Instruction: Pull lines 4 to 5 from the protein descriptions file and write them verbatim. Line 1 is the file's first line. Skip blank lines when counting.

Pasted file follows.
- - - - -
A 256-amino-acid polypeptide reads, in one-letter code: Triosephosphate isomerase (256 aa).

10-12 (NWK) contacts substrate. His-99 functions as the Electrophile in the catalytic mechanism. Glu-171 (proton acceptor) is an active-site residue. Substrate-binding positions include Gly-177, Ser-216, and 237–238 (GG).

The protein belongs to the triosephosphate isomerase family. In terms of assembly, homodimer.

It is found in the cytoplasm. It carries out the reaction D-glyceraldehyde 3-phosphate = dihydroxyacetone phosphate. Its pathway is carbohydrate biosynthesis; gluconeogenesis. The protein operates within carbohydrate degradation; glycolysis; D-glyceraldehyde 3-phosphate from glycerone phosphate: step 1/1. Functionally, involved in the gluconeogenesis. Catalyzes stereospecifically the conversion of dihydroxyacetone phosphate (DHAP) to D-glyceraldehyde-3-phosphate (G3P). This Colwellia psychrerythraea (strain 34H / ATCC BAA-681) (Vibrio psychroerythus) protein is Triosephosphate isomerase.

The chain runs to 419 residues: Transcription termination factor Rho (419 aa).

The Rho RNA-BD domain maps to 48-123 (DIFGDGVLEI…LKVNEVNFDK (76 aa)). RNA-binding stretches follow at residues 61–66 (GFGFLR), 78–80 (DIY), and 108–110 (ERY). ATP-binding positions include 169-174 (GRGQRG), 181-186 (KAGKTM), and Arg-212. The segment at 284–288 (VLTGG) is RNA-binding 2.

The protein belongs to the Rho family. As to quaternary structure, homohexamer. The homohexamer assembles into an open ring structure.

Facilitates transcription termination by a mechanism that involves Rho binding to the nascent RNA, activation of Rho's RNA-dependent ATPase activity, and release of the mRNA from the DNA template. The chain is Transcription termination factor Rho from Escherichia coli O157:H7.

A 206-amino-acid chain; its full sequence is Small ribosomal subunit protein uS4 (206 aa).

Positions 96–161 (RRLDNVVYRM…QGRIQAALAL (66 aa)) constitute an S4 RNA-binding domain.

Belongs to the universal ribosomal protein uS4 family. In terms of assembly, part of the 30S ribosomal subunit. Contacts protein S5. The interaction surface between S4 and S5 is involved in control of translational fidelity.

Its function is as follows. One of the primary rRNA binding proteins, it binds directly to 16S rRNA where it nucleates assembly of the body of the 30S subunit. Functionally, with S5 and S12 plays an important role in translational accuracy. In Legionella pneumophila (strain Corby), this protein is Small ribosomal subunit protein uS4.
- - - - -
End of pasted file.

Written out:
It is found in the cytoplasm. It carries out the reaction D-glyceraldehyde 3-phosphate = dihydroxyacetone phosphate. Its pathway is carbohydrate biosynthesis; gluconeogenesis. The protein operates within carbohydrate degradation; glycolysis; D-glyceraldehyde 3-phosphate from glycerone phosphate: step 1/1. Functionally, involved in the gluconeogenesis. Catalyzes stereospecifically the conversion of dihydroxyacetone phosphate (DHAP) to D-glyceraldehyde-3-phosphate (G3P). This Colwellia psychrerythraea (strain 34H / ATCC BAA-681) (Vibrio psychroerythus) protein is Triosephosphate isomerase.

The chain runs to 419 residues: Transcription termination factor Rho (419 aa).